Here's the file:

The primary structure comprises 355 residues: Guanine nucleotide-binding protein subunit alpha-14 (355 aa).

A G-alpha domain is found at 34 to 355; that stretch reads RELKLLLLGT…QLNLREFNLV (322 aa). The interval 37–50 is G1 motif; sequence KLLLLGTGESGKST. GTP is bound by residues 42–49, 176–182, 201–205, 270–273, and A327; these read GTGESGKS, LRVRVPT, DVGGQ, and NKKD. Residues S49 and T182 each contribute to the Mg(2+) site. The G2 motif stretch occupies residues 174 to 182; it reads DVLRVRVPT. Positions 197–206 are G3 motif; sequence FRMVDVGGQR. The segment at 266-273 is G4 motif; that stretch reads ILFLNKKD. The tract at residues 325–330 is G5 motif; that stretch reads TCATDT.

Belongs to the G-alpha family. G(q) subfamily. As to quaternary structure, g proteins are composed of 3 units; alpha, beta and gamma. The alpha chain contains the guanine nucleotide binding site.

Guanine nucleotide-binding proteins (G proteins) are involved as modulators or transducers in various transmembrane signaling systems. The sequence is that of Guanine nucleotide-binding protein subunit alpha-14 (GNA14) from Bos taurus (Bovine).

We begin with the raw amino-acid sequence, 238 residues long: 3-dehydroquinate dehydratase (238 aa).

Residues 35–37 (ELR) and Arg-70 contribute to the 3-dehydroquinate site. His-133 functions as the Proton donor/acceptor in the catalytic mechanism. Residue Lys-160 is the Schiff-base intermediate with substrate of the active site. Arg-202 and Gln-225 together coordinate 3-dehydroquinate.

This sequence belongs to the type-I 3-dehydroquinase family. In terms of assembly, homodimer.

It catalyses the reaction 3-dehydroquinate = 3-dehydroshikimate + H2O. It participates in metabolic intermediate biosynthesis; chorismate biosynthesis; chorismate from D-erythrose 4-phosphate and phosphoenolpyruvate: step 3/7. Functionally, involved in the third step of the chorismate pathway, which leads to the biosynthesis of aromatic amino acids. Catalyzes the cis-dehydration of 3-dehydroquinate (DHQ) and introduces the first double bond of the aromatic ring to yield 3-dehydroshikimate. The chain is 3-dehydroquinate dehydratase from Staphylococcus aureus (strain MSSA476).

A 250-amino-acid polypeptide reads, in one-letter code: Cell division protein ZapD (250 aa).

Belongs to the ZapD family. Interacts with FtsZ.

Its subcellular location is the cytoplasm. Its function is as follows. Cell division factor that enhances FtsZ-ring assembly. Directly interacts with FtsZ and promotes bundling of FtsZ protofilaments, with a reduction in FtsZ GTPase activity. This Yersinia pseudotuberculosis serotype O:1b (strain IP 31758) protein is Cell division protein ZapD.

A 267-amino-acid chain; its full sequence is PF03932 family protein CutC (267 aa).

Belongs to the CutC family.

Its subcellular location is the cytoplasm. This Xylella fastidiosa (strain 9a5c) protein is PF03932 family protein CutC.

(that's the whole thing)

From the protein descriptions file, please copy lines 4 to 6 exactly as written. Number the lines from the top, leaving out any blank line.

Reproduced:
Guanine nucleotide-binding proteins (G proteins) are involved as modulators or transducers in various transmembrane signaling systems. The sequence is that of Guanine nucleotide-binding protein subunit alpha-14 (GNA14) from Bos taurus (Bovine).

We begin with the raw amino-acid sequence, 238 residues long: 3-dehydroquinate dehydratase (238 aa).

Residues 35–37 (ELR) and Arg-70 contribute to the 3-dehydroquinate site. His-133 functions as the Proton donor/acceptor in the catalytic mechanism. Residue Lys-160 is the Schiff-base intermediate with substrate of the active site. Arg-202 and Gln-225 together coordinate 3-dehydroquinate.